I had already heard about a lot of the content in this book. This is probably because of its heavy crossover, in content, with the writings of BloomsI had already heard about a lot of the content in this book. This is probably because of its heavy crossover, in content, with the writings of Bloom´s mentor and fellow linguist Stephen Pinker, and through reading other allied popularizers like Dennett, Dawkins and Baron-Cohen. But had I not already learnt of the content before, I should think that it would have made for the most fascinating single collection of popularized insights that have ever been borne from the fruits of decades of academic work since the cognitive revolution of the mid 50s.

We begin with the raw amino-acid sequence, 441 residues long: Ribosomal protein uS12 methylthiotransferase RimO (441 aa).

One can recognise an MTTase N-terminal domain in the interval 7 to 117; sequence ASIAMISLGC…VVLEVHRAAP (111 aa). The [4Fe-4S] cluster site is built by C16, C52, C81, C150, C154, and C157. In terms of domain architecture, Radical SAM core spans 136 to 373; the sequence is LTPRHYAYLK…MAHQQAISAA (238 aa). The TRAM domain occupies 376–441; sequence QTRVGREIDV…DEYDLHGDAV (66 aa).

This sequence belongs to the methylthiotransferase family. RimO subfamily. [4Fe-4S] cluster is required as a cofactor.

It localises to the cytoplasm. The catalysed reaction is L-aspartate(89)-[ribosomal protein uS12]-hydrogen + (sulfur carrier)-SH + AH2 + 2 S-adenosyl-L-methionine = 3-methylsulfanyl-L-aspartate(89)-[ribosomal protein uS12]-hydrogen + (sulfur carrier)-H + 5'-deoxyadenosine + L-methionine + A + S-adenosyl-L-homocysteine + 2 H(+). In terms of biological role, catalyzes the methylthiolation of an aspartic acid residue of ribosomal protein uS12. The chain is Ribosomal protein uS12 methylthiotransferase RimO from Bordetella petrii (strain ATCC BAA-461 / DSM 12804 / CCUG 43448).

Bloom´s background is in child language development, but also knows about the whole range of literature on child development and, to boot, the brain science behind all the psychology. In addition he includes his personal areas of research in the psychology of disgust and the psychology of religion. It emerges that there are any number of very unique and specific, natively-programmed faculties sitting in the mind. They take assessment of the situation like uniquely dreamt-up process commands once the living creature goes "on line" at birth. The faculties merely await activation in the "on-line" mind. They are already latent at the moment that consciousness takes over control. It is mindblowing to anyone who considers the consequences. Bloom does not indulge in any lengthy, nerdy trek through the branching divisions in dis/agreement of any philosophical literature, but that is probably because such a thorough book could hardly ever end, given the breadth on display in this briskly written, friendly and witty tour. I'll try to justify this highfalutin praise: